This study named Espectro-TOC: Modelos predictivos de trastornos relacionados con el TOC (Spectrum-OCD: Predictive models of disorders related to OCD) was supported by a grant from the Alicia Koplowitz Foundation (Ayudas a la investigación en psiquiatría, psicología y/o neurociencias del niño y el adolescente y en neuropediatría, XV Convocatoria 2019 [Grants for research in psychiatry, psychology and/or neuroscience of children and adolescents and in pediatric neurology, XV Call 2019]) and 1 predoctoral fellowship cofinanced by the European Social Fund and the Regional Ministry of Education, Research, Culture and Sport from Generalitat Valenciana (BMA; ACIF/2019/055). The authors would like to thank the collaboration and support advertising the study by the Asociación TOC Levante, Asociación TOC Murcia, Asociación CRCC España, and TLC en Español (Levante OCD association, Murcia OCD association, Spain BFRB association, and TLC in Spanish) from Trichotillomania Learning Center for Body-Focused Repetitive Behaviors Foundation and especially to the participants of the psychological assessment protocol, which have made this study possible. The authors would also like to thank Martha Falkenstein (PhD; Harvard Medical School, the United States), author of the original Sensory Over-Responsivity Scales, for his assistance with the translation of the scale into European Spanish.

Finally, the authors want to thank the contributors associated with the OCD-Spectrum Spain Research Group, Ariel J Arias-Zepeda, Raquel Falcó, Juan C Marzo, and Victoria Soto-Sanz, from Universidad Miguel Hernandez de Elche, and Tíscar Rodríguez-Jiménez, from Universidad de Zaragoza, for revising the assessment protocol and advertising the study.

Authors' Contributions

BMA participated in the conceptualization of the study, selection and adaptation of the instruments, and design of the assessment protocol; coordinated and supervised the data collection; managed the database and literature review tasks; drafted the initial manuscript; reviewed the contents of the manuscript; and adapted its presentation format to the formatting requirements. MC participated in the conceptualization of the study by providing theoretical knowledge and professional and research background, provided an analytical methodological perspective, conducted the analysis of the data that make up the results of the study, and performed a review of the content. AEMG participated in the conceptualization of the study, drafted the initial introduction of the manuscript, assisted in literature review tasks, reviewed the contents, and adapted its presentation format to the formatting requirements. JAP is the principal investigator of the funded project; he participated in the design of the psychological assessment protocol, collaborated in the conceptualization of this study by providing theoretical knowledge and professional and research background, and conducted a review of the content. All the authors approved the final manuscript as submitted and agree to be accountable for all aspects of the study. The OCD-Spectrum Spain Research Group reviewed the evaluation protocol and the publicity of the study.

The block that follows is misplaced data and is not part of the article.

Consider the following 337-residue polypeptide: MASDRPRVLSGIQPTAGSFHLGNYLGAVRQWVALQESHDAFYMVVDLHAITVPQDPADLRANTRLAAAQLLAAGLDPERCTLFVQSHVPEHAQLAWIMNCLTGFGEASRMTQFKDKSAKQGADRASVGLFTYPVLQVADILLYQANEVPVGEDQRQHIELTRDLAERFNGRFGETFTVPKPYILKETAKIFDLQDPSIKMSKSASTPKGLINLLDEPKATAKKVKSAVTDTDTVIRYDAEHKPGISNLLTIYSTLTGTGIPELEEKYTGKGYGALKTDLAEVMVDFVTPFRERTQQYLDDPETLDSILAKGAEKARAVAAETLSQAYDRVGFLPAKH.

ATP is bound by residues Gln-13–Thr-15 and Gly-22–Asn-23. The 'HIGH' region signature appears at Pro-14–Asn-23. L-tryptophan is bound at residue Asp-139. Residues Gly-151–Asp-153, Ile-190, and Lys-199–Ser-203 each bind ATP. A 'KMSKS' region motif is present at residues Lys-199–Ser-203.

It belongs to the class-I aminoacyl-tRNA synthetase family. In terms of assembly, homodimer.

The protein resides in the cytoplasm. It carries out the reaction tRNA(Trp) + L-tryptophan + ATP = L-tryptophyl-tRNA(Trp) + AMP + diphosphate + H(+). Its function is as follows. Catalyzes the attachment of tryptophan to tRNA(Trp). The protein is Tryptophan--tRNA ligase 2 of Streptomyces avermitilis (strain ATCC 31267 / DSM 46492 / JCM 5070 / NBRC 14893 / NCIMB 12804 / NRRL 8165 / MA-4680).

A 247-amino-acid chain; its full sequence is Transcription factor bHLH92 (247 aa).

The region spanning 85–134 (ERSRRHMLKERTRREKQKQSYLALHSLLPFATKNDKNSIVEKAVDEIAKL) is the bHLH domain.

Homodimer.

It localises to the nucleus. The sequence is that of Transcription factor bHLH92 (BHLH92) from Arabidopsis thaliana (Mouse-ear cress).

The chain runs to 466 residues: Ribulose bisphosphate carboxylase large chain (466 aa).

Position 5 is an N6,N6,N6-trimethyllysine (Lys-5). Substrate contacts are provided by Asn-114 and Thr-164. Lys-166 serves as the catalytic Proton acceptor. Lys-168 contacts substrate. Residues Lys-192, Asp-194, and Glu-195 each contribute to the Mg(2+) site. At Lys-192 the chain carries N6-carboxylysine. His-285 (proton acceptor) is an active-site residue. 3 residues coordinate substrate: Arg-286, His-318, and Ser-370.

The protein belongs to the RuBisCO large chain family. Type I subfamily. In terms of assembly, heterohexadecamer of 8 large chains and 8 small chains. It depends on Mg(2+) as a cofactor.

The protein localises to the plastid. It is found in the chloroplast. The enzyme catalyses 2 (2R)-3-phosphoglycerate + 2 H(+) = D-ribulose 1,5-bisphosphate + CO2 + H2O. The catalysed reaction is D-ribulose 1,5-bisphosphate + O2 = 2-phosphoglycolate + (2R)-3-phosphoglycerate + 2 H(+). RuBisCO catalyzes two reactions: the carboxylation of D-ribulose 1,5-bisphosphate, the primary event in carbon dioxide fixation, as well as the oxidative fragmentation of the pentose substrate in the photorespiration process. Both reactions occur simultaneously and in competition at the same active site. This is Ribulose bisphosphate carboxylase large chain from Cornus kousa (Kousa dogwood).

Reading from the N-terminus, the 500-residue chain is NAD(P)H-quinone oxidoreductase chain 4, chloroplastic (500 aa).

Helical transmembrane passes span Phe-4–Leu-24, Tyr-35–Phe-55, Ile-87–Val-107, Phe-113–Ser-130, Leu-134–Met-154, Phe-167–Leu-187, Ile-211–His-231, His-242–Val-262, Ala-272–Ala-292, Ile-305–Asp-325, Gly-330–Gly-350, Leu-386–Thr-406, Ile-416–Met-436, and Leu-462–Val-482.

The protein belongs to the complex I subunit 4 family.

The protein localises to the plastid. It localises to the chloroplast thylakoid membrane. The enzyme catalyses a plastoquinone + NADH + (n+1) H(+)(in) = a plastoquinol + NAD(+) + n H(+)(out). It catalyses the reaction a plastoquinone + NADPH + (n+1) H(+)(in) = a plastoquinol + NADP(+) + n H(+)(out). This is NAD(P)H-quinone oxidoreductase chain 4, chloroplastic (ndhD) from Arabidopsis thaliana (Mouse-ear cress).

Conflicts of Interest

MC receives royalties from Springer for editorial work outside the submitted study.

Multimedia Appendix 1

Supplementary tables.

DOCX File , 30 KB

  1. Ayres A. Sensory Integration and Learning Disorders. Los Angeles: Calif; 1972.
  2. Bundy AC, Lane SJ. Sensory Integration: Theory and Practice. Philadelphia, Pennsylvania, United States: F.A. Davis Company; 2019.
  3. Miller L, Anzalone M, Lane S, Cermak S, Osten E. Concept evolution in sensory integration: a proposed nosology for diagnosis. Am J Occup Ther 2007;61(2):135-140. [CrossRef] [Medline]
  4. Rogers C, Luby J. Sensory over-responsivity: a diagnosis whose time has come? J Am Acad Child Adolesc Psychiatry 2011 Dec;50(12):1205-1207. [CrossRef] [Medline]
  5. Ben-Sasson A, Carter AS, Briggs-Gowan MJ. The development of sensory over-responsivity from infancy to elementary school. J Abnorm Child Psychol 2010 Nov 10;38(8):1193-1202. [CrossRef] [Medline]
  6. Carter AS, Ben-Sasson A, Briggs-Gowan MJ. Sensory over-responsivity, psychopathology, and family impairment in school-aged children. J Am Acad Child Adolesc Psychiatry 2011 Dec;50(12):1210-1219 [FREE Full text] [CrossRef] [Medline]
  7. Bodfish J, Symons F, Parker D, Lewis M. Varieties of repetitive behavior in autism: comparisons to mental retardation. J Autism Dev Disord 2000;30(3):237-243. [CrossRef]
  8. Martínez-González AE, Piqueras JA. Validation of the repetitive behavior scale-revised in Spanish-speakers participants with autism spectrum disorder. J Autism Dev Disord 2018 Jan 20;48(1):198-208. [CrossRef] [Medline]